We described a case of specific (tuberculous) encephalitis in a patient after kidney transplantation. Immunosuppressive therapy, continuously required in post-tranplant period, may cause various complications, such as infections. Specific meningoencephalitis is an infection that is rarely diagnosed and more common in immunocompromised patients. Case report: A 30-year-old man had kidney transplantation (kidney donor was his father). He previously was two years on chronic hemodialysis treatment because of end-stagerenal disease based on diabetic nephropathy. He has diabetes type 1. The early post-transplant period duly passed with satisfactory clinical and laboratory parameters of renal function. Two months after transplantation, he presented with febrile condition, signs of septicemia and dehydration with significant neurological deficit and expressed meningeal signs. In cerebrospinal fluid we found lymphocytosis, elevated proteins and positive micobacterium tuberculosis antibodies (Hexagon method) and we suspected to specific etiology of meningitis. Performed computed tomography (CT) scan of the brain with contrast confirmed the expected finding. Due to the poor prognosis of infections of the central nervous system (CNS) in immunocompromised patients, only prompt diagnosis can improve survival in this group of patients. The therapeutic protocol after kidney transplantation include the prophylactic use of antituberculous drug (Isoniazid 300 mg) during the 9 months.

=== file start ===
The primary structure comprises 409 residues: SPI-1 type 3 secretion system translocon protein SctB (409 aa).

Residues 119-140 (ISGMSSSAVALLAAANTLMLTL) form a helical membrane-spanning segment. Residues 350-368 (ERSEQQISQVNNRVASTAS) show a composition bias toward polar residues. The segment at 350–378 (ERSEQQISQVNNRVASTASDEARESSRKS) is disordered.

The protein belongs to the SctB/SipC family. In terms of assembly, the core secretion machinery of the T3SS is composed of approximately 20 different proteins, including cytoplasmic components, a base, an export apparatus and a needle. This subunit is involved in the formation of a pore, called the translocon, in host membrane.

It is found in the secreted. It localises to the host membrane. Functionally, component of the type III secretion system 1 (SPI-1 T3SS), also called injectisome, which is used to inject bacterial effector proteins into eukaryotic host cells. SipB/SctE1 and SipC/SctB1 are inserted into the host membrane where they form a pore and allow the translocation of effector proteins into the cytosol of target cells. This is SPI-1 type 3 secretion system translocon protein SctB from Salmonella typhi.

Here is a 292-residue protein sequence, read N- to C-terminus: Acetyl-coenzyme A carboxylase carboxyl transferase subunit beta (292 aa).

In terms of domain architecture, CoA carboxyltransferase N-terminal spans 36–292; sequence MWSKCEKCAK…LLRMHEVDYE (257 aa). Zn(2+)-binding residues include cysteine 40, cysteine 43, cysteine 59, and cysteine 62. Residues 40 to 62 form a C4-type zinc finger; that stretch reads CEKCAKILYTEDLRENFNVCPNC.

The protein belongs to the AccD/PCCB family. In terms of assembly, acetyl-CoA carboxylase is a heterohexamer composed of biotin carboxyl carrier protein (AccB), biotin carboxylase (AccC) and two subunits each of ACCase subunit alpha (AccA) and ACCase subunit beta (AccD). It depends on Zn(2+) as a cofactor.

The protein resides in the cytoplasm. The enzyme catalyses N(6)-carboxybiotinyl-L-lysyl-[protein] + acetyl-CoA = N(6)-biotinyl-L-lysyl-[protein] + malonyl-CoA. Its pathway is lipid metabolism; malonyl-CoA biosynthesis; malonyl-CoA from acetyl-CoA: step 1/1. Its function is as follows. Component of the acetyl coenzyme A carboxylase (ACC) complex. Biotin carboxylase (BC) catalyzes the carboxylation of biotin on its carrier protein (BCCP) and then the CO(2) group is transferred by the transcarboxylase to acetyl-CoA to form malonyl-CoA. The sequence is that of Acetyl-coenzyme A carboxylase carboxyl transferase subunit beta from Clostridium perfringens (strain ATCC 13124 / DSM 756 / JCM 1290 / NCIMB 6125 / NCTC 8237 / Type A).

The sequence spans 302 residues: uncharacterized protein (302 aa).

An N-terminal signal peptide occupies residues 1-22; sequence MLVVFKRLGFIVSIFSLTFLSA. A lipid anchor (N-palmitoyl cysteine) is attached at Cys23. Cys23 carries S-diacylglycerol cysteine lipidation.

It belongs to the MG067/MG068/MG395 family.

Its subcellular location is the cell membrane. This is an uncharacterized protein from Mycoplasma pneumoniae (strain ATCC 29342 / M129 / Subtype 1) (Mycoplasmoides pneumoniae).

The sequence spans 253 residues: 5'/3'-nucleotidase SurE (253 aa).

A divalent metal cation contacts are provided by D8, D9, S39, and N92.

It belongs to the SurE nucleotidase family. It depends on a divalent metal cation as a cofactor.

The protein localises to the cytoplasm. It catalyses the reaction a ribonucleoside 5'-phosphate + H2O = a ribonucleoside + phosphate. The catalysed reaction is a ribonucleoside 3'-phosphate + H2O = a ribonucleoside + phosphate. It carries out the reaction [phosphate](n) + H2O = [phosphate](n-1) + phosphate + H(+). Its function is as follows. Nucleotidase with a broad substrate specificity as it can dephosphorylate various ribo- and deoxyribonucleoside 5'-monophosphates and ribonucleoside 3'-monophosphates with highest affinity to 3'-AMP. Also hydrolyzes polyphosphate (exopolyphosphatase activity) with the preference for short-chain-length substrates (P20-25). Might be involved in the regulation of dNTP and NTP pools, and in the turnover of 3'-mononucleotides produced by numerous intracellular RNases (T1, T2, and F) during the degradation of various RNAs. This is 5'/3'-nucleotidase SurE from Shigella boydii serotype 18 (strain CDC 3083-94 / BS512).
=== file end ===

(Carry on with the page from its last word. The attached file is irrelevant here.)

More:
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Impact of a multidisciplinary pre-dialysis program on renal treatment modalities choice

Published on: 5th May, 2021

OCLC Number/Unique Identifier: 9124546591

In Portugal, around 2500 patients with end-stage chronic kidney disease (CKD stage 5) start a renal replacement therapy (RRT) for the first time each year [1]. They have four main treatment options: kidney transplantation (TX); haemodialysis (HD); peritoneal dialysis (PD) and conservative treatment (CT). RRT selection is quite complex due to the specificities of each option and to their profound effect on patient’s quality of life. Patients must play a decisive role in the choice of treatment modality and select the option that best suits to their values and needs.